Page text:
Prof. Zuerch received his PhD in 2014 from the Friedrich Schiller University in Jena, Germany. Following a post-doc at UC Berkeley (2015-2017) with Leone and Neumark, he started an independent Max Planck Research Group at the Fritz Haber Institute in Berlin. In 2019 he joined the Department of Chemistry at UC Berkeley as Assistant Professor and is also a faculty scientist at the Lawrence Berkeley National Laboratory. He and his team experimentally explore structural, carrier and spin dynamics in novel quantum materials, heterostructures and on surfaces and at interfaces to answer current questions in materials science and physical chemistry. In this pursuit his group develops novel methods such as extreme-ultraviolet second-harmonic generation spectroscopy and unique instruments such as a cryogenic attosecond transient absorption spectrometer. Since 2020 he is the director of the California Interfacial Science Institute which is an effort funded by the University of California to advance the understanding of chemical processes at interfaces through experiment and theory. His work on linear and nonlinear XUV spectroscopy has been awarded the Fresnel Prize 2021 of the European Physical Society. He was also named a Hellman Fellow and won an W. M. Keck Foundation Science and Engineering Research Award. In 2023 he was awarded the DOE Early Career award.

Mar 1 Songhu Wang
Indiana University
host: Zhaohuan Zhu
Towards a Unified Story for Planet Formation

While the exoplanetary field is replete with remarkable discoveries, perhaps the two most intriguing findings have been the detection of hot Jupiters – giant planets orbiting perilously close to their parent stars, and the startling abundance of super-Earths – a type of world entirely missing from our solar system. The mere existence of these worlds was wholly unpredicted based on the expectations that were gleaned from centuries of observation of our own solar system. This talk will delve into the demographics and orbital architectures of these exoplanets. We will explore how the sheer variety of observed exoplanetary systems can be reconciled into a unified theoretical framework.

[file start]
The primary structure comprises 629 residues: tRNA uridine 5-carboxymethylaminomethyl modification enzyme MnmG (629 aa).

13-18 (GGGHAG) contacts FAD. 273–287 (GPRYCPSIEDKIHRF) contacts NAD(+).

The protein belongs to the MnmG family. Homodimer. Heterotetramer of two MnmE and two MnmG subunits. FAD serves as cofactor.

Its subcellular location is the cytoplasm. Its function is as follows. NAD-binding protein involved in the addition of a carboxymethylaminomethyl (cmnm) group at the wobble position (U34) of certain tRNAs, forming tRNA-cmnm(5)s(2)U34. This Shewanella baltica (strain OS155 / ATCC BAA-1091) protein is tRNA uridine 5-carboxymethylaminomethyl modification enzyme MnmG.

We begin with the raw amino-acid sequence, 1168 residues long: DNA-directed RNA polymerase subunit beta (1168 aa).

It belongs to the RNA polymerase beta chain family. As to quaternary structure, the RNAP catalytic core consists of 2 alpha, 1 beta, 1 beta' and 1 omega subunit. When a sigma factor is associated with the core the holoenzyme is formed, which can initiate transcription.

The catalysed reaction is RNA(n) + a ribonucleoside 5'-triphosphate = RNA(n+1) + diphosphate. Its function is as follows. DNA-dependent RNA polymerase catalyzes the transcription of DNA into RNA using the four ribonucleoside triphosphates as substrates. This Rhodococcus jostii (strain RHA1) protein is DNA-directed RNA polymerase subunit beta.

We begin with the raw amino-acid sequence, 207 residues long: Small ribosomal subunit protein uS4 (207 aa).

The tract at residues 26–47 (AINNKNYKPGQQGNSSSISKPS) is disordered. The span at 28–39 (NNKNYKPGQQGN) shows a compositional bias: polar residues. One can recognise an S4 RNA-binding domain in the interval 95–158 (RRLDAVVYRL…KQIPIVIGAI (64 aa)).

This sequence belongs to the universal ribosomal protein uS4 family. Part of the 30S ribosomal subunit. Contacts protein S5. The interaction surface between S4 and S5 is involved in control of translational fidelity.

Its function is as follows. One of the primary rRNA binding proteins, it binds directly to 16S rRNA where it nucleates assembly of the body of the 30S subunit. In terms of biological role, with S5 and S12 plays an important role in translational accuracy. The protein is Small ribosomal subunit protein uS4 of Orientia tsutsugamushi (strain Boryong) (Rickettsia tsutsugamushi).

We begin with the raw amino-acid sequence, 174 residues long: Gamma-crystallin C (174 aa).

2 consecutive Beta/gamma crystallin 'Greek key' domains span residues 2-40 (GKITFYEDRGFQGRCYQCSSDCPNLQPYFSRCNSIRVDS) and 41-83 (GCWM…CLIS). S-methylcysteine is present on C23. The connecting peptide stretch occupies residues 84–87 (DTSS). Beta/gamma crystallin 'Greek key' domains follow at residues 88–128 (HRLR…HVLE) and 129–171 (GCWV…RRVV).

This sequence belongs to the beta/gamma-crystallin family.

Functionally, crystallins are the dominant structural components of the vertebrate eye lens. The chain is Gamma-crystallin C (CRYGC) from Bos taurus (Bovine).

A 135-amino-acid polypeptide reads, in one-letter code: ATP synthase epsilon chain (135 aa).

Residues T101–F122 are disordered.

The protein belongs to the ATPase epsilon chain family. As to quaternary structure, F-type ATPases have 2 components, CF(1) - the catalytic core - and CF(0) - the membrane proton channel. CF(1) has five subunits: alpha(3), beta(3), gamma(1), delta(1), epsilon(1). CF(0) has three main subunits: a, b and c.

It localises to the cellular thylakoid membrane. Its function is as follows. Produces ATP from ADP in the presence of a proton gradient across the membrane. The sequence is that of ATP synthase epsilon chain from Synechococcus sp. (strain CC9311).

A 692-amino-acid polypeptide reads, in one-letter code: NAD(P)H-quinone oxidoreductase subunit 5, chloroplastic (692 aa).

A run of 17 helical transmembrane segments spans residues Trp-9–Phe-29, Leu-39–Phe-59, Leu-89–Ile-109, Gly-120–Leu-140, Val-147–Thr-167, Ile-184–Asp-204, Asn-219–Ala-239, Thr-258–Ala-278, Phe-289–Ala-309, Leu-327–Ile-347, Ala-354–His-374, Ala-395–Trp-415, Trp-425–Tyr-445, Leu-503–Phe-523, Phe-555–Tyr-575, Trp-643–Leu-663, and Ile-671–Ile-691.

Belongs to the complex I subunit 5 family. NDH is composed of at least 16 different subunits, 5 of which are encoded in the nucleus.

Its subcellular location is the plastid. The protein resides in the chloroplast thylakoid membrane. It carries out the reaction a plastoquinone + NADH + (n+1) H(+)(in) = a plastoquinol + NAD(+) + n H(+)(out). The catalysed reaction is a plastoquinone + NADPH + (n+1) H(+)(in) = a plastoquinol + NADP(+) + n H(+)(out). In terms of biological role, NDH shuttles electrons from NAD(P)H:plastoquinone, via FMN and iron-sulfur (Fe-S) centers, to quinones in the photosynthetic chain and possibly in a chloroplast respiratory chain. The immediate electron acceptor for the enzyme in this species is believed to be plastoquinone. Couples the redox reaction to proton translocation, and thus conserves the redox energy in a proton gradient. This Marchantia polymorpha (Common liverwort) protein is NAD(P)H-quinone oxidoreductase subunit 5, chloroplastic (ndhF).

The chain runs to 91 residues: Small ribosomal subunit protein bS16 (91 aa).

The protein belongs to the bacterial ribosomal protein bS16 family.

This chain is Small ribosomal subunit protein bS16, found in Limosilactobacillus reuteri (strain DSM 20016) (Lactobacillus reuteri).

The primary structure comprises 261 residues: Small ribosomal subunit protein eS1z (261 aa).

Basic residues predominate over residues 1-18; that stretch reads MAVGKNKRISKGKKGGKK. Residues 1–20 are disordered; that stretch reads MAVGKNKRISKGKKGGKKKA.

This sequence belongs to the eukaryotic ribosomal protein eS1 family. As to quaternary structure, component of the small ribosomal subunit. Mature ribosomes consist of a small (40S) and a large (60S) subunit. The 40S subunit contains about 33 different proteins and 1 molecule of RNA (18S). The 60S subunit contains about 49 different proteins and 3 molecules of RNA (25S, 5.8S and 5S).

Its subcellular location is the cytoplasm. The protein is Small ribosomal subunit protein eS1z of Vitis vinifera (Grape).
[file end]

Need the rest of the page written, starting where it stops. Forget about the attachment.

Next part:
Mar 8

Mar 15 Spring Break

Mar 22 David J. Hoffman
Stanford
host: Craig Schwartz
Flat Liquid Sheets for Surface Selective Spectroscopies

Liquid sheets are freestanding laminar liquid structures which are produced using microfluidic nozzles. These liquid jets are optically flat and can have thicknesses ranging from tens of micrometers to just tens of nanometers. They are also vacuum stable, which makes them uniquely well suited for certain classes of X-ray experiments such as those performed at the Linac Coherent Light Source (LCLS) at SLAC. I will present recent developments with microfluidic devices which allow for the generation of flat, large-area liquid-liquid interfaces buried within the liquid sheets. These layered liquid sheets were then used as a platform for deep UV second harmonic generation (SHG) for tracking the temperature-dependent adsorption of ions to both the water-air and water-hydrocarbon interfaces. The two kinds of interfaces showed opposite thermodynamic trends indicating entirely different mechanisms of adsorption. Finally, I will present initial work on soft X-ray SHG on the water-vacuum interface from LCLS. This measurement is sensitive to the water surface structure through oxygen core electron transitions. The results were greatly complicated by competing X-ray photophysics but careful statistical analysis revealed a nonlinear response that was spectrally distinct from the bulk water absorption.

David J. Hoffman is an associate staff scientist at LCLS at the SLAC National Laboratory working with the ChemRIXS instrument. Prior to this he was a Research Associate at SLAC under a Laboratory Directed Research and Development program on developing multifluid liquid sheets for spectroscopic applications with Jake Koralek. He completed his graduate research at Stanford University in 2021 with Michael Fayer where he used 2D IR spectroscopy to examine chemical dynamics in liquids, glasses, and polymers.

Mar 29 Elias Most
Caltech
host: Bing Zhang
Neutron Star Mergers: Frontiers in Computational Relativistic Astrophysics

Announcing the dawn of a new era of multi-messenger astrophysics, the gravitational wave event GW170817 – involving the collision of two neutron stars – was detected in 2017. In addition to the gravitational wave signal, it was accompanied by electromagnetic counterparts providing new windows into the different physics probed by the system. Since then, several gravitational wave events involving neutron stars have been discovered, with more expected over the next years.